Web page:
But say that you made a mistake. You thought this would make him happy, but you didn’t realize how dishonest it was and how it would end up driving a wedge between you, and that’s not what you want. What you want is a really intimate and fun sex life, and you really need his help to get there.
You may need to give him some time now to grieve or to get over the deception. Take care not to get angry. I know it’s natural–“why are you so angry? I’m the one who’s been giving with sex for the last few years without getting anything out of it!” Let him have his feelings, because you were deceptive, even if it was for what seems like a selfless reason.
Now, You Need a Sexual Reset
Now it’s time to start over, and to start learning how to experience pleasure without dissociating–without fantasizing, or faking, or going somewhere else in your head. Let’s face it: when you fake it, you can also be writing a grocery list in your head or going over your to-do list or thinking of a thousand other things. You’re not really there. And when you’re fantasizing, you’re a million miles away in your head, too.
We need to bring our heads back in the game, because we’ll never be able to experience real pleasure if we’re not fully present, in the moment.
Here’s the thing about a woman’s sex drive: if you’re lying there thinking of a thousand different things, figuring that once he hits exactly the right spot or does exactly the right thing it will bring you back to the moment and cause you to stop thinking of all of those things, you’re setting yourself up for lousy sex. Sex only feels good when we deliberately concentrate on our bodies, because our sex drives are almost entirely in our heads. When we think of everything but what’s happening, then what’s happening can’t feel good, even if he’s the best lover in the world. You need to train your brain to stay in the game.
A sexual reset means focusing on pleasure. Here are a few ways to do that:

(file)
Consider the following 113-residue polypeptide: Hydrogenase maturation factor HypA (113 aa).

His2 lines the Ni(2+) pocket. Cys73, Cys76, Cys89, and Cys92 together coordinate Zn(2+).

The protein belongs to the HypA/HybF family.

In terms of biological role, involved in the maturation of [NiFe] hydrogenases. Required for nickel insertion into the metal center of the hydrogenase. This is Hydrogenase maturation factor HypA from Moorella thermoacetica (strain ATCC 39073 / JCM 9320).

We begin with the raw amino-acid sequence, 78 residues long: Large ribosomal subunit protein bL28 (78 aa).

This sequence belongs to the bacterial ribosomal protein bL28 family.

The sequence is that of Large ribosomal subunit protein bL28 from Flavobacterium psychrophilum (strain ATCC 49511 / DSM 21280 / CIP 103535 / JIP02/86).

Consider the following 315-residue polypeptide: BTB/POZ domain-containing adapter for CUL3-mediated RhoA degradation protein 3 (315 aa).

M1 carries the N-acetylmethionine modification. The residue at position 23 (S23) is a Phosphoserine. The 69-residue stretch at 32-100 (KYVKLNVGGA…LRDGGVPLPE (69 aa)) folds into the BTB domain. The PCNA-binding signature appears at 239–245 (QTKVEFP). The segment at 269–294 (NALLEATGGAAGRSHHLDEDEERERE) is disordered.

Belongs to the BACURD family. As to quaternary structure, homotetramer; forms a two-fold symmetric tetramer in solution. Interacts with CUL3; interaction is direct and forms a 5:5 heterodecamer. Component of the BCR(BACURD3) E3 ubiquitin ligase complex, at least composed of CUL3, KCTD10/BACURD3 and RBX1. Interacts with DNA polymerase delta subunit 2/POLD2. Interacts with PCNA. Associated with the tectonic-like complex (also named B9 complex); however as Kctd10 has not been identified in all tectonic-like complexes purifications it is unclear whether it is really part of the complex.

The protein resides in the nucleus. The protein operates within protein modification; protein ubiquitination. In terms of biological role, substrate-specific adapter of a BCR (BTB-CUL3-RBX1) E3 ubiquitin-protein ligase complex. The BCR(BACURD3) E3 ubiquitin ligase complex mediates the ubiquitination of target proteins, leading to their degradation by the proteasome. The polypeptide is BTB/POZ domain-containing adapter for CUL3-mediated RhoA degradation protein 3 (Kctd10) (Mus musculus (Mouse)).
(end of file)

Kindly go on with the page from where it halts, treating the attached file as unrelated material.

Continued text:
- Ask yourself “what feels good right now?” It forces your brain to think about your body and you may realize that something’s feeling good.
- You be the more aggressive one–climb on top, or manipulate your positions so that it’s feeling the best for you.
- Take some time and just let him touch you, without you moving, say for 15 minutes. Learn what feels good.
- Play teacher and order him around, showing him what you need him to do (most guys really like this game!)
I’d also really recommend my book 31 Days to Great Sex. It’s 31 days of challenges that you do as a couple. You read 2-4 pages a night and then you do what it says. And many of those challenges will teach you how to finally talk honestly about sex; how to discover what feels good; how to bring the tension level down in your marriage by flirting more and being more affectionate; how to try different things; how to forgive each other and feel spiritually like you’re one; and so many more! And there’s a big focus on putting the past behind you and moving forward, and you likely need that right now.
Get the book here. (the ebook version is only $4.99; I’ve kept the price low to help as many couples as possible!)
What if you’ve just been fantasizing, and you haven’t confessed that? How do you ask him to do all these things now?
Honey, I feel like I’ve been missing out on all that sex is, and I’d like to start a big research project where we really figure out how my body works and how we work together. I love you and I’ve had fun, but I want so much more for us. What do you say?
You can also tell him something like, “sometimes my mind wanders to sexy things I’ve seen on TV or in movies” (if that’s what you mean by ‘other guys’ rather than a specific guy), “and I want to stay totally focused on you. Can you help me?”
A Sexual Reset is Possible
It needs more honesty. It means a commitment from you to prioritize sex in your marriage; to think of sex positively; to make love more frequently (since libido is a use it or lose it thing for women). It means being giving to your husband and also giving him time to grieve. But you can get there. And if you keep emphasizing that your goal is to be totally intimate with him and have so much fun, then hopefully he’ll get on board and want to explore with you!
Now let’s talk in the comments: What’s the most detrimental thing a woman can do to her sex life? How do you get over this?